This correspondent will be reporting live this year from the event in recognition of the importance of the festivities.

The finance and environment ministers from a number of African countries met last week in Kigali to discuss financing mechanisms for environmental projects aimed to make Africa’s contribution in the global climate-change debate. Participating governments, NGOs, bi- and multi-lateral donor agencies, and the United Nations Economic Commission for Africa discussed the impact of climate change to African economies and mitigative measures they could employ to halt the trend and eventually reverse it.

Effective immediately, the immigration department in Rwanda will issue new visa stickers for successful applicants, which can be read by special reader machines installed at the international airport and other key border points. For security purposes, the new stickers will also contain a scanned picture of the visa holder to make identification upon entry easier, while other key data from passports and the application form are also included in the sticker for easy verification on arrival. Visa fees for affected nationalities requiring a visa to enter Rwanda remain unchanged, however.

The executive director of the association for the conservation of nature in Rwanda joined birdwatchers, conservationists, and environmentalists in celebrating the annual event. Rwanda claims to have over 140 species of migratory birds criss-crossing the country during the migration periods, which makes the country a well-worth destination for “birders.” Ongoing sensitization of the population living near lakes, rivers, and wetlands is ongoing in Rwanda, it was learned, with the aim to protect biodiversity and enrich the tourism potential of the country.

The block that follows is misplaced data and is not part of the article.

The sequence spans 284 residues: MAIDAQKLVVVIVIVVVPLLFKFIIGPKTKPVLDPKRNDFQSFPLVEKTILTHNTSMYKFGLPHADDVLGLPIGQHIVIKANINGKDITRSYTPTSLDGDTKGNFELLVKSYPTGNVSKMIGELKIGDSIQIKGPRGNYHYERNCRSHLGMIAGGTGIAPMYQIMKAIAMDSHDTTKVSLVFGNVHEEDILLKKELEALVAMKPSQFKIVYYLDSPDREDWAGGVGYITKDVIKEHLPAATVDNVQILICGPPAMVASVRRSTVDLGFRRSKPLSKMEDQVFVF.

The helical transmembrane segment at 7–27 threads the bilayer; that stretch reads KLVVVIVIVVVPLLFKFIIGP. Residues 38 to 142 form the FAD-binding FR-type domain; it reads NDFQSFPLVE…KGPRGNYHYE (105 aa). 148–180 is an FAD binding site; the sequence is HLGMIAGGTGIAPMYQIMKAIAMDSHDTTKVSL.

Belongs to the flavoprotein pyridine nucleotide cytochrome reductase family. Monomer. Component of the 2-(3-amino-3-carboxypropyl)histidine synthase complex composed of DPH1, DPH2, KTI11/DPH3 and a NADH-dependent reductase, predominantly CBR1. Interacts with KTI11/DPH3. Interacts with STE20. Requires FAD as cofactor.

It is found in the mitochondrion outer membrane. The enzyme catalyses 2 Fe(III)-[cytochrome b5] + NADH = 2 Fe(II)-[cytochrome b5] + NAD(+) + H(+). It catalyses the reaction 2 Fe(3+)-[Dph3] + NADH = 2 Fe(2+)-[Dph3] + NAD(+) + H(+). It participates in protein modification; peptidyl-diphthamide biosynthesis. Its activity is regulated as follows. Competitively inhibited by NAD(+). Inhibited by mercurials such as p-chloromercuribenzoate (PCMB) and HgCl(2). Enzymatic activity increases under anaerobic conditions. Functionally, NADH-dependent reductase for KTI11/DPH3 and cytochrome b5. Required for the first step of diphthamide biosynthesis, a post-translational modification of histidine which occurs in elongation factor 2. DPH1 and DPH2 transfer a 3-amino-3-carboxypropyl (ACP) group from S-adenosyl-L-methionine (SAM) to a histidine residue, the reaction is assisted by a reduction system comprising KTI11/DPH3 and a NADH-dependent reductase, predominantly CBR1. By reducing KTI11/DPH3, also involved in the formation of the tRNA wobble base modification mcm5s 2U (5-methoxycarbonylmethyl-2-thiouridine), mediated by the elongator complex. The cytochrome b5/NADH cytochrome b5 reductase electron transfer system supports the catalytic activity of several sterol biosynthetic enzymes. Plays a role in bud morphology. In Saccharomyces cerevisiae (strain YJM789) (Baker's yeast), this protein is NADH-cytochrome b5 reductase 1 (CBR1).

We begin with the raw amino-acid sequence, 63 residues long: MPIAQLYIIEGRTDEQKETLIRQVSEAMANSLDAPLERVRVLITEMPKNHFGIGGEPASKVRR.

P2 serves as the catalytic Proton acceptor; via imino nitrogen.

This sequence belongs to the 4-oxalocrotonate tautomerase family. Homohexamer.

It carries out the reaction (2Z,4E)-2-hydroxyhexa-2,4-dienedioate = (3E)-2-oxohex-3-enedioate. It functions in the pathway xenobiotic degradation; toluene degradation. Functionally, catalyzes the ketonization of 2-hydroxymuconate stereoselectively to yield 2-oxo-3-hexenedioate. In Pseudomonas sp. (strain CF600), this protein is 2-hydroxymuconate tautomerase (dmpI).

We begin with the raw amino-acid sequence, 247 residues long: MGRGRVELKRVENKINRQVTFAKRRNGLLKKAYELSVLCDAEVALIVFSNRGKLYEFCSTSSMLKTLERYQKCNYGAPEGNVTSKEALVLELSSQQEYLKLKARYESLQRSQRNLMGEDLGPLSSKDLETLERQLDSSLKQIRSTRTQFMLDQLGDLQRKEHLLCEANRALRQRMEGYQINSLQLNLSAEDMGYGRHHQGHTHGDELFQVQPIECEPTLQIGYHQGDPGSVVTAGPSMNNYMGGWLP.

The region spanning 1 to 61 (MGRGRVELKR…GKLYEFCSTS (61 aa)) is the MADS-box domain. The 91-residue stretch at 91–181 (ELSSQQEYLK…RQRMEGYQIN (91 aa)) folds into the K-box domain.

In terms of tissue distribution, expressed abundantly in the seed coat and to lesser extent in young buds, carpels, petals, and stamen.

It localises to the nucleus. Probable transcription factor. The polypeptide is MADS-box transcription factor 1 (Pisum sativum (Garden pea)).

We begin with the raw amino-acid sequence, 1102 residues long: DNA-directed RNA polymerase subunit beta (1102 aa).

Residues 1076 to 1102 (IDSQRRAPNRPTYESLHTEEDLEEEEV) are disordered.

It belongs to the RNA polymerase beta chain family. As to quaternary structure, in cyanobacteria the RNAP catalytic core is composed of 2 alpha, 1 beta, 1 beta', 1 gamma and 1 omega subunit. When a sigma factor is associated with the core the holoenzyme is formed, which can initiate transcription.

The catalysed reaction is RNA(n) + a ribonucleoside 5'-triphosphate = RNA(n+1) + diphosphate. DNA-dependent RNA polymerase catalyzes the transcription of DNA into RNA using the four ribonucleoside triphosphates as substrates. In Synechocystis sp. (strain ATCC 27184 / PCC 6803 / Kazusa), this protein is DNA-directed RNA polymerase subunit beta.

Earlier in the week, news reached this column that a private company is set to open an aviation training center at the international airport, aimed to train pilots (fixed-wing and helicopter), as well as offer courses for engineering, cabin crews, air traffic control, and related subjects. Once complete, the center, due to open by end of 2010, is expected to be certified by not only the Rwanda Civil Aviation Authority but by the other 4 CAAs in the east African region as well as South Africa. Adds this column: “What an investment in the future of local manpower and the aviation sector in the region.”

The hotel’s cash transfer to the bank was recently subject to an attempted robbery, when a group of soldiers and hotel staff allegedly conspired to waylay the hotel vehicle and grab the money, telling a story of a robbery in their statements. Subsequently, however, police found the statements of the staff involved differing, prompting further investigations, during which most of the money was recovered, and the culprits are now awaiting trial.